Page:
The dual shocks of coronavirus and the collapse of OPEC-plus, causing oil prices to fall dramatically, are likely to push the global economy into recession over the next 2-3 quarters, ending the 11-year business cycle. However, the swift and furious bear market sell-off since the S&P 500 all-time high on February 19 leaves most asset classes already fully discounting that outcome. Furthermore, we are anticipating an increasingly coordinated “do whatever it takes” stance from global policymakers who are likely to deliver both monetary and fiscal stimulus that should stabilize things as we navigate the human disruption and health-related parts of the crisis. On the other side of the recession, we see potential for a V-shaped global recovery. Green shoots were already visible outside the US, and inside the US, the foundational health of the consumer has never been stronger to weather a recession, i.e., low unemployment, strong balance sheets and housing market with momentum. Consequently, on March 13, the GIC reduced exposures to long-duration Treasuries and began rebuilding exposure to US large-cap growth, US small/mid-cap stocks, and high-quality investment grade credits that are benchmarked to the Bloomberg Barclays US Aggregate. While we believe the current equity market correction constitutes a cyclical bear market within a longer-term equity bull market, the GIC believes a new multi-year bear market in fixed income has begun.

The next leg of the secular bull market in equities is unlikely to see the same leaders as the past decade—namely Technology and Consumer Discretionary stocks. Instead, the GIC sees Financials, Industrials and Healthcare stocks likely to outperform. Volatility over the next few quarters should be exploited frequently to rebalance portfolios to strategic asset allocations.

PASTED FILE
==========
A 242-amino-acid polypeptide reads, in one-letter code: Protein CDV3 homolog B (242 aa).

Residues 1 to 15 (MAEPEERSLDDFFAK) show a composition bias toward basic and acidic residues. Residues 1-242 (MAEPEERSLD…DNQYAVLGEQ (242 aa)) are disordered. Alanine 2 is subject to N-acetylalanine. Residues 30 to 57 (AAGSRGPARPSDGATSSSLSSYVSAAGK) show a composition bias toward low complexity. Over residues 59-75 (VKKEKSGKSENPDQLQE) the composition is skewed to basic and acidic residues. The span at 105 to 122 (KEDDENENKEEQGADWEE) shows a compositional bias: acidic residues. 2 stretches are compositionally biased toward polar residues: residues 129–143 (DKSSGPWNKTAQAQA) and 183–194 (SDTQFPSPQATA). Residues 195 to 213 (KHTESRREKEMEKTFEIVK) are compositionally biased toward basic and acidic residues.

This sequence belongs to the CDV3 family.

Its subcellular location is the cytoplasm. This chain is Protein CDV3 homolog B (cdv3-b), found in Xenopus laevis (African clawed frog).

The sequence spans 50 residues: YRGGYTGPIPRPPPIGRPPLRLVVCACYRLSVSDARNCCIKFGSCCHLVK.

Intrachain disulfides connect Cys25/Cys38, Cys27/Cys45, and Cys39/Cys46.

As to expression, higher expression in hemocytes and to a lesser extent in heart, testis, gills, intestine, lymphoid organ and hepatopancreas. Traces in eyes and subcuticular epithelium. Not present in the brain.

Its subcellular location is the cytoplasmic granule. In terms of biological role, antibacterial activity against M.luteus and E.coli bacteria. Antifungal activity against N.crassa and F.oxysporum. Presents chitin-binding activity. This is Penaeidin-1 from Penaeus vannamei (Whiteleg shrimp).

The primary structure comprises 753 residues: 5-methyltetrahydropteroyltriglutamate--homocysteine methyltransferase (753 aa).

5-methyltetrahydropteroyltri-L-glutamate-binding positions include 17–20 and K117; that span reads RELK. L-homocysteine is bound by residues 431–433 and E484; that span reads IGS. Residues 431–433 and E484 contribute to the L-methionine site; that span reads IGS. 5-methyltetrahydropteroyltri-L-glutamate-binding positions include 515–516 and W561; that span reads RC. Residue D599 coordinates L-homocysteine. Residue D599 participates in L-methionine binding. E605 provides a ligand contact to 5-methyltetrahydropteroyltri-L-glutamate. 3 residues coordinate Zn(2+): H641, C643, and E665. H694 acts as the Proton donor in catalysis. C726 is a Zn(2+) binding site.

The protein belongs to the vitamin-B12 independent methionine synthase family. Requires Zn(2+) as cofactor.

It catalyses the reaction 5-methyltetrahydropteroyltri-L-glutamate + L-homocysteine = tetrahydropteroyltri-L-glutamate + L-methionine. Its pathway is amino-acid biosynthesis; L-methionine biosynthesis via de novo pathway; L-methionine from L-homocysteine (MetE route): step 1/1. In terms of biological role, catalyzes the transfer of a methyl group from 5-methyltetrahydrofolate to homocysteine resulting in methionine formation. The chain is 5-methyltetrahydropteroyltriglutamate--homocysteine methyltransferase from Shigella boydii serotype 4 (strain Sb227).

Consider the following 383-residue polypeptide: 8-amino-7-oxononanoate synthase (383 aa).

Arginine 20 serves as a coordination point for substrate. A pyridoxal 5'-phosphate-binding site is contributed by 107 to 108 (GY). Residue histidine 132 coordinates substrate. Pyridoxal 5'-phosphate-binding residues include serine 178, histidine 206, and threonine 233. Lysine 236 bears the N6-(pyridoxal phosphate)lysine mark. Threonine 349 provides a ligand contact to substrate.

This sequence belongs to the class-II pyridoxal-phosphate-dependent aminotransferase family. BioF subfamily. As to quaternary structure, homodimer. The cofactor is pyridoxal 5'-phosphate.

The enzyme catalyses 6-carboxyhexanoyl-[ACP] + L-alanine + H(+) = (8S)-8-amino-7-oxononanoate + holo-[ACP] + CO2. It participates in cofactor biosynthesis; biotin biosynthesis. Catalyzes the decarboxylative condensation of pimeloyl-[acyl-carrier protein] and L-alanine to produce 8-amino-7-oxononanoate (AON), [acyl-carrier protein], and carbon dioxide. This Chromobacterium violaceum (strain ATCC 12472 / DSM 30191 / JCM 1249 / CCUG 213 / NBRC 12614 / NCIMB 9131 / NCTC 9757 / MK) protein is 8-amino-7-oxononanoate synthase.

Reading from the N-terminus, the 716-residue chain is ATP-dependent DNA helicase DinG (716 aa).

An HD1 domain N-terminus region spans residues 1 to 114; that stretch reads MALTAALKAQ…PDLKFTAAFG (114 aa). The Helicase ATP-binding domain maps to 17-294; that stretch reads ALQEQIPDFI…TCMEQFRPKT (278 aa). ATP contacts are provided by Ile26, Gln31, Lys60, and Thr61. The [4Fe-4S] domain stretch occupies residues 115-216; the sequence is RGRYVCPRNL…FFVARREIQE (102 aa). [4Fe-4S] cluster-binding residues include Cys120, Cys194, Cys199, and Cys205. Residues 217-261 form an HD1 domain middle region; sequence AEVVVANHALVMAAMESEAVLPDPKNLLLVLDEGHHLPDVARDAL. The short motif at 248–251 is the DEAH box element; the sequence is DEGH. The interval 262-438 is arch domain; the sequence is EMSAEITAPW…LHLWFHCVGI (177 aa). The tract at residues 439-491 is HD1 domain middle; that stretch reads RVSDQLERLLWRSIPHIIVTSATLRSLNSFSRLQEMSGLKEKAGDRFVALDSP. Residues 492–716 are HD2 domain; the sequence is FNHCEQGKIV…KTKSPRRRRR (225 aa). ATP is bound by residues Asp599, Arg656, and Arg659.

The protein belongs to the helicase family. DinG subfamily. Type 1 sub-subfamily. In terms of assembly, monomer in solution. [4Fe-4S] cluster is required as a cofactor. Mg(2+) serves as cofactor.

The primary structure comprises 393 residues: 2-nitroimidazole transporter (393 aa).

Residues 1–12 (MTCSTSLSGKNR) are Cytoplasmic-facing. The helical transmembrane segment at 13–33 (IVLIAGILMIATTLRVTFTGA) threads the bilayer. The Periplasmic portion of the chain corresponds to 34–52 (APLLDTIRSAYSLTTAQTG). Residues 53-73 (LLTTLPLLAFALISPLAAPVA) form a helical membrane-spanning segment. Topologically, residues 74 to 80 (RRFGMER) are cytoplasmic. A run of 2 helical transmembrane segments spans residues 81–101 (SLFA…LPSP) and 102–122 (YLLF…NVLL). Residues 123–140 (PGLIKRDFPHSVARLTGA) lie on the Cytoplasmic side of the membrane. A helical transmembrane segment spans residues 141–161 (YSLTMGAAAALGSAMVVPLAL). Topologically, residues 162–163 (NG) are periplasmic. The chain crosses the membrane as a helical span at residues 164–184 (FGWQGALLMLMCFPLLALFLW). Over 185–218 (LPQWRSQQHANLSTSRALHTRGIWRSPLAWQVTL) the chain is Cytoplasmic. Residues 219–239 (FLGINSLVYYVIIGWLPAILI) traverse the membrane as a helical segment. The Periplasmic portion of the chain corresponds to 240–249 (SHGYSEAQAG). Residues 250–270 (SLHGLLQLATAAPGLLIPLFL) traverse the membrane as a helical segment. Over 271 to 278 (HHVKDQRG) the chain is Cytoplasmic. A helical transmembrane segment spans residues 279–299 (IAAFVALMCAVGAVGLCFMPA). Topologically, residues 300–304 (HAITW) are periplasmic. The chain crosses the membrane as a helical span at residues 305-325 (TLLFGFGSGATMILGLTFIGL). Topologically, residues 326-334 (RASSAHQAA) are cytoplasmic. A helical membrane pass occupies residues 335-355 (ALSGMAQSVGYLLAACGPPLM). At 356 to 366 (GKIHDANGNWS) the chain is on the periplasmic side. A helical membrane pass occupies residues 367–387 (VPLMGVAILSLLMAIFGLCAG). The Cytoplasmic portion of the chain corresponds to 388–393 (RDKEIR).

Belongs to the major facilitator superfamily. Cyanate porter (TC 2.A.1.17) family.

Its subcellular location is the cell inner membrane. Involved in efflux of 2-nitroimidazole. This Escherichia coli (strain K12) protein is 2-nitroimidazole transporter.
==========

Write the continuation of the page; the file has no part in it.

Market data provided by Bloomberg.

Dow Jones Industrial Average (DJIA): A price-weighted average of 30 blue-chip stocks that are generally the leaders in their industry.

NASDAQ Composite Index: A broad-based capitalization-weighted index of stocks in all three NASDAQ tiers: Global Select, Global Market and Capital Market.

S&P 500 Index: The Standard & Poor's (S&P) 500 Index tracks the performance of 500 widely held, large-capitalization US stocks.

US Trade-Weighted Dollar Index: A weighted average of the foreign exchange value of the US dollar against a subset of the broad index currencies that circulate widely outside the US.